A photo and a caption circulating on Facebook would lead social media users to believe that several members of the U.S. women’s soccer team kneeled during the American national anthem before their defeat at the delayed 2020 Olympic kick-off.
A Facebook user shared a photo on July 21 that showed eight of eleven team members kneeling. In the photo, the other three team members are shown standing with their left hand behind their back and their right over their hearts, suggesting that the national anthem is being played.
The caption reads: “Our US women’s soccer team LOST to Sweden.”
Similar posts surfaced on Twitter, with a tweet sharing the same photo next to the caption: “You just lost 3-0 to Sweden. You get that when you kneel in front of George Floyd. ”
The post was featured on its news feed as part of Facebook’s efforts to combat hoaxes and misinformation. (Read more about our partnership with Facebook.)
The captions paired with the photo suggest that the picture shows a scene from the Tokyo Olympics, but that’s not the case. A Google image search reveals that this image was from the 2021 SheBelieves Cup, held in Orlando, Florida, February 18-24.
Other fact-checkers have also debunked claims that this photo was taken at the Tokyo Olympics – and disproved claims that some teams took a knee during their country’s national anthem. They didn’t.
In their Olympic debut in 2020 on July 21, the US women’s national team lost 3-0 to Sweden. The defeat ended a 44-game winning streak for the US team, knocked out by Sweden at the 2016 Olympics in Rio de Janeiro and hoping to perform better against their rivals in 2020.
The US team joined four other Olympic teams, including Sweden, in a protest against discrimination and racial inequality by getting on their knees before their first game.
The Associated Press reported that the soccer players, who dropped to their knees ahead of their July 21 games, were “the first athletes to use the Olympic platform to demonstrate activism” since the International Olympic Committee changed the rules, to allow protests within limited parameters.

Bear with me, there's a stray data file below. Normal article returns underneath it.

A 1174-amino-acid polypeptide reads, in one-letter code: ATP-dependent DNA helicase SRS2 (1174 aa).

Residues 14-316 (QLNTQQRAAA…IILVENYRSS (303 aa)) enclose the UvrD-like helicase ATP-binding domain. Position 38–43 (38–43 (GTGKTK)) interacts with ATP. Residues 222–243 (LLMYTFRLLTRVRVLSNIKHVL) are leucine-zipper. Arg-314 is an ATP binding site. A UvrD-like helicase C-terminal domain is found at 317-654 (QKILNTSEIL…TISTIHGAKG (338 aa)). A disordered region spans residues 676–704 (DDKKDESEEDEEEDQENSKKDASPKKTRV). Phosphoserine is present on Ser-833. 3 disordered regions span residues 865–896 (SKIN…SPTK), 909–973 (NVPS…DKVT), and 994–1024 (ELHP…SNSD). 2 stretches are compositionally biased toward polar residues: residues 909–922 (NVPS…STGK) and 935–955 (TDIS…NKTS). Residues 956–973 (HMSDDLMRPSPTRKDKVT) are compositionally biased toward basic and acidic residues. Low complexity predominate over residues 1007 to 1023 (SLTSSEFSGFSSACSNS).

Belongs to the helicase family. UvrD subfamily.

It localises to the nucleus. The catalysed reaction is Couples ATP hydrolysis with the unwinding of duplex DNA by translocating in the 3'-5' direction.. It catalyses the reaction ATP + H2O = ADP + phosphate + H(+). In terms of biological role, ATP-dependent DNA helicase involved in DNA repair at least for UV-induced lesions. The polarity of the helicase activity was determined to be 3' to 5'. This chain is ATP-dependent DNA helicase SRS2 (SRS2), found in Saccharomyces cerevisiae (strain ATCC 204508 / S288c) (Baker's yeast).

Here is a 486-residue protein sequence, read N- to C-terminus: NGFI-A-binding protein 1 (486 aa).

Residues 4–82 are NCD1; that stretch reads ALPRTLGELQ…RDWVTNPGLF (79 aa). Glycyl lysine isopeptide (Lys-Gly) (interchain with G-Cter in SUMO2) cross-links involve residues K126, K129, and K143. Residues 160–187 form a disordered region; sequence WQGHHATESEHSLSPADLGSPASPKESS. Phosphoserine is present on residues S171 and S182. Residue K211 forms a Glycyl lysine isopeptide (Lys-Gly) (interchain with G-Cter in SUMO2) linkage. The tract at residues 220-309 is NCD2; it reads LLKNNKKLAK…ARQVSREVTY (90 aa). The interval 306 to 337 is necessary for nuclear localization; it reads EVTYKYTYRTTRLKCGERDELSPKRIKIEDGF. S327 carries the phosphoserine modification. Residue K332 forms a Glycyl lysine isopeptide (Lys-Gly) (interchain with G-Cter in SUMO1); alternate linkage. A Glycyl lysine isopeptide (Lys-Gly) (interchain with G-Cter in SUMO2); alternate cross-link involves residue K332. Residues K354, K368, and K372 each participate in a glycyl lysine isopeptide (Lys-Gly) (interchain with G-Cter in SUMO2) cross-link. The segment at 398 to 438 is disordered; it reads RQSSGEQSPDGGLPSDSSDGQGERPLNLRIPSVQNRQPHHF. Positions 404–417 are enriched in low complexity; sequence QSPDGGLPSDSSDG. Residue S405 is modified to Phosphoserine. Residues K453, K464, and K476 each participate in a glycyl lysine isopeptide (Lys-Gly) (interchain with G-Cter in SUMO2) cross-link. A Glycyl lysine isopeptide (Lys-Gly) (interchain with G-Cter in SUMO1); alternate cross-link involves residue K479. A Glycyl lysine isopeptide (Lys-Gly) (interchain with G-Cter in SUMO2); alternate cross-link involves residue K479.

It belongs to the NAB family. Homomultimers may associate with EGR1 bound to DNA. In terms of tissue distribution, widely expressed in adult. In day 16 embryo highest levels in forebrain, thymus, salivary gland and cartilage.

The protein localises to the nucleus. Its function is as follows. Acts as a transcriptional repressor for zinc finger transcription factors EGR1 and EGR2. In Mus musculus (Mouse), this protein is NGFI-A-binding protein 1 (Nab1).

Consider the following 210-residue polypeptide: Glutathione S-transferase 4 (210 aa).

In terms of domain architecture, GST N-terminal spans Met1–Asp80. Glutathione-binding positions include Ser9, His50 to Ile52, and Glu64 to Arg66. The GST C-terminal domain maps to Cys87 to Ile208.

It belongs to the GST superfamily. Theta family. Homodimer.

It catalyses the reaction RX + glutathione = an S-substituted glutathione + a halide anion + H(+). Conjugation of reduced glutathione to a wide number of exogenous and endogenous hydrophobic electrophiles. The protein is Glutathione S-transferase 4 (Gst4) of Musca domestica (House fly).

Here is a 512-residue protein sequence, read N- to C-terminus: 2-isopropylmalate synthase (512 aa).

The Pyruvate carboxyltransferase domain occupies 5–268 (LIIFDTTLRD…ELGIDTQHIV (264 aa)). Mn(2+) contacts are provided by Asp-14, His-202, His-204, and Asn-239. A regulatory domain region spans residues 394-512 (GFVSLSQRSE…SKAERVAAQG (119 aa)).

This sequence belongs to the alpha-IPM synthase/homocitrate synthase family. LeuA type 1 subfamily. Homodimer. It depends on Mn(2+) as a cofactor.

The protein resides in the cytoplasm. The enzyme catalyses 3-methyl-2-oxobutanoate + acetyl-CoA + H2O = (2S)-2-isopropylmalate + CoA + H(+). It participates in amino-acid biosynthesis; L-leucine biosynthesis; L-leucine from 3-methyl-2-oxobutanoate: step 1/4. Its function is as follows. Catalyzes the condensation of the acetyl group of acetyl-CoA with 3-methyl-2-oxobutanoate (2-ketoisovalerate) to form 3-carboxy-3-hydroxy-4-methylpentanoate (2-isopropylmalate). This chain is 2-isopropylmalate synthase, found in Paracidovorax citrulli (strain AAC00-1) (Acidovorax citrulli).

The rules of the IOC state that during the games, athletes are “on the field of play before the start of the competition (ie after leaving the“ call room ”(or similar area) or during the introduction of the individual athlete or team).” The IOC also stipulated that the protests should not be aimed directly at countries or individuals and should not be “disruptive”.
The guidelines continue to prohibit protests at competitions on the field, at official ceremonies including award ceremonies and in the Olympic Village.
Neither the US women’s national team nor the other four teams that kneeled to protest racism before their games appear to have broken the new Olympic rules.
Members of the teams knelt as the referee’s whistle sounded while the pre-game music continued. As the US and Swedish women’s teams knelt, NPR reported that “a referee fell on one knee with the players in midfield,” as did an assistant referee.
Yahoo! Sport specifically said: “All 18 USWNT players stood for the anthem on Wednesday. It is unclear whether a protest during the anthem would be acceptable under the new IOC rules.”
A photo on Getty Images also shows members of the U.S. women’s soccer team standing during the U.S. national anthem on July 21.
Posts on social media suggest that a photo shows some members of the U.S. women’s soccer team kneeling during the national anthem at the Tokyo Olympics.
In reality, the photo was taken at the SheBelieves Cup in Florida in February 2021 – not the 2020 Olympics.
Members of the U.S. women’s national team knelt on their knees before their first ever Olympic game in Japan on July 21. They stood during the US national anthem.
We rate this claim as False.